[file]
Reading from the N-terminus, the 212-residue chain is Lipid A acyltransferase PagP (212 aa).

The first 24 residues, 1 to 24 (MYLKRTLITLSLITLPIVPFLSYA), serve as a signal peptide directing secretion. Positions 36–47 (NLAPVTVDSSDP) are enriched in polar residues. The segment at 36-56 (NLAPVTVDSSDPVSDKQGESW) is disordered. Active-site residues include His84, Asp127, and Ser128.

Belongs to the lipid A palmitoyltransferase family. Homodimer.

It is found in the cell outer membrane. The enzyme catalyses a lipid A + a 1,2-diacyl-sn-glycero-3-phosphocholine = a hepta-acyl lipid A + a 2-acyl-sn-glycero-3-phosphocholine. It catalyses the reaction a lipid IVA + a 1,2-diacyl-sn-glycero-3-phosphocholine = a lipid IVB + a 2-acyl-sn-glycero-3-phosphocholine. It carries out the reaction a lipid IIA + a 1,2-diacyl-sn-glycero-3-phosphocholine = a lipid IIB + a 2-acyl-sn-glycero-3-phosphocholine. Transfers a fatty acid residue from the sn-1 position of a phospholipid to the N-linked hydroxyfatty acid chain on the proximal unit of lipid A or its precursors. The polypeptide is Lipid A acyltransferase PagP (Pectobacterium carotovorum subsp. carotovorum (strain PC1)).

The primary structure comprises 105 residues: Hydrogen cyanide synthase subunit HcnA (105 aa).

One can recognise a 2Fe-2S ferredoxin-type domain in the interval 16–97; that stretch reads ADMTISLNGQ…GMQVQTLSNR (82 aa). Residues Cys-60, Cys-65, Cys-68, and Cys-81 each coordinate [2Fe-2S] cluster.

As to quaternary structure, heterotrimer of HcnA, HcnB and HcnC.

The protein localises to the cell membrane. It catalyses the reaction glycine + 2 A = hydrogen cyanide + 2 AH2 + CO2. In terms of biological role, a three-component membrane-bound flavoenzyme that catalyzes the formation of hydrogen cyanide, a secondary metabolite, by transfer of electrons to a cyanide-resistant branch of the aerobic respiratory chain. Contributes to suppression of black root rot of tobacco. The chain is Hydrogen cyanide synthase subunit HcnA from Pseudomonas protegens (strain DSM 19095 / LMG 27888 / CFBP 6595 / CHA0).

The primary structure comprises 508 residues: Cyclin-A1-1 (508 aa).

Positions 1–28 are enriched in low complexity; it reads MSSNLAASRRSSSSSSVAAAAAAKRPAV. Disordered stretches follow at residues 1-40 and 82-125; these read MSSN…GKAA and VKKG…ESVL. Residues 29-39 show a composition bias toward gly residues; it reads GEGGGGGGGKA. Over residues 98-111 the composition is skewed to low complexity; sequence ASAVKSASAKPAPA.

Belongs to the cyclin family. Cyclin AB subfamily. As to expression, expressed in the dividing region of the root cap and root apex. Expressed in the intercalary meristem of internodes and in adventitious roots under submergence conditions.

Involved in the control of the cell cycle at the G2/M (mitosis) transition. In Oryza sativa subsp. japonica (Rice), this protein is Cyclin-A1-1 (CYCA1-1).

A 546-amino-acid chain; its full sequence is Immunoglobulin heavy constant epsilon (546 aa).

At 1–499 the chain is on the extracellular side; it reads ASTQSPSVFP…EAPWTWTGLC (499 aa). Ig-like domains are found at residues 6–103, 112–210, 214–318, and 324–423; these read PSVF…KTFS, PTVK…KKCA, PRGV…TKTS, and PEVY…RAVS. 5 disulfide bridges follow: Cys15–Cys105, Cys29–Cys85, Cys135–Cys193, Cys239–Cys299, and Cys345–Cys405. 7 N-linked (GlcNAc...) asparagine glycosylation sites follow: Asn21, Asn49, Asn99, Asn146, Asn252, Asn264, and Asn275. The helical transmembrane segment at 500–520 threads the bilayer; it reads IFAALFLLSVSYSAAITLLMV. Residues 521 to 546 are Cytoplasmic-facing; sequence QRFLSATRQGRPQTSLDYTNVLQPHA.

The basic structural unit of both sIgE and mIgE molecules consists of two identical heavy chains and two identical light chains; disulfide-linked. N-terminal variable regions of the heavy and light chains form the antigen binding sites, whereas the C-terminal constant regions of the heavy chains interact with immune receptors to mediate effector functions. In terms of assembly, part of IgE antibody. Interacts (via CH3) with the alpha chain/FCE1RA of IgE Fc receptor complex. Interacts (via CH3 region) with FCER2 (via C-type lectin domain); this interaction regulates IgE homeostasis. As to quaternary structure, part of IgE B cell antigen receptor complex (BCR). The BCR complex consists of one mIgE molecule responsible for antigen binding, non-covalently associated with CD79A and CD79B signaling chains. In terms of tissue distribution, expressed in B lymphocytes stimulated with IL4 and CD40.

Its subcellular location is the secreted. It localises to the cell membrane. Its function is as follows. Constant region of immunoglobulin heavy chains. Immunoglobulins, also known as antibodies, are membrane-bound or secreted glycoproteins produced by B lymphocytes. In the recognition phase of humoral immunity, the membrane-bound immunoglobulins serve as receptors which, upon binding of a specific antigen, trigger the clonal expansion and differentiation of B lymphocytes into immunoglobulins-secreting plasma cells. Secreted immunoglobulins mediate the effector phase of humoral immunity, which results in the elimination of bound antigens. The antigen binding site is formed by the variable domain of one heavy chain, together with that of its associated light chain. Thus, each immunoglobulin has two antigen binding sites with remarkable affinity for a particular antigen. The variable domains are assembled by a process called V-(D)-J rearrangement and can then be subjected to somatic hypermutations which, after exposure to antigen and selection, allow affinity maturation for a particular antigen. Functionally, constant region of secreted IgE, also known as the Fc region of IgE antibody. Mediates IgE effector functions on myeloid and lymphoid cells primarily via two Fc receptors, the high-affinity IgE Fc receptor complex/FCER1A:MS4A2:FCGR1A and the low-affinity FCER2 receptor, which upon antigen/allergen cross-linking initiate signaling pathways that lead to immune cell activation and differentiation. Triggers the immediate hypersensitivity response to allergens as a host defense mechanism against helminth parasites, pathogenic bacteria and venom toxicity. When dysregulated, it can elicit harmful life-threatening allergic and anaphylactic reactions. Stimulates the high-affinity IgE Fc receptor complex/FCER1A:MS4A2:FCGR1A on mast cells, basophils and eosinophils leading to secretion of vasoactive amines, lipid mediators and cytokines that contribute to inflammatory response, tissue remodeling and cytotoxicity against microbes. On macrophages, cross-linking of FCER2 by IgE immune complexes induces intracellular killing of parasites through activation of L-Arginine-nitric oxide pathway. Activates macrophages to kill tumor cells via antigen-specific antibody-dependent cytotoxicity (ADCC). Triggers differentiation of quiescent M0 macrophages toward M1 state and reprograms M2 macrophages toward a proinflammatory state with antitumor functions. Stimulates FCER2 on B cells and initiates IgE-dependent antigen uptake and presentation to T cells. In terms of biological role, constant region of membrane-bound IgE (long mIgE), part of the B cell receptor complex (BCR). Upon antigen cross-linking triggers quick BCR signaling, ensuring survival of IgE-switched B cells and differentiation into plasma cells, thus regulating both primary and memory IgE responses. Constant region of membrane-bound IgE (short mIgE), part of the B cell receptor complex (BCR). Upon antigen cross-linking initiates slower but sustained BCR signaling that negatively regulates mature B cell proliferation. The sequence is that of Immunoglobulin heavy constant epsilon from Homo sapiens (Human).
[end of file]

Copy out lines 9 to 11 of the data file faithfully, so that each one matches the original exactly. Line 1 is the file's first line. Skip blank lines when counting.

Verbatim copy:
The primary structure comprises 508 residues: Cyclin-A1-1 (508 aa).

Positions 1–28 are enriched in low complexity; it reads MSSNLAASRRSSSSSSVAAAAAAKRPAV. Disordered stretches follow at residues 1-40 and 82-125; these read MSSN…GKAA and VKKG…ESVL. Residues 29-39 show a composition bias toward gly residues; it reads GEGGGGGGGKA. Over residues 98-111 the composition is skewed to low complexity; sequence ASAVKSASAKPAPA.

Belongs to the cyclin family. Cyclin AB subfamily. As to expression, expressed in the dividing region of the root cap and root apex. Expressed in the intercalary meristem of internodes and in adventitious roots under submergence conditions.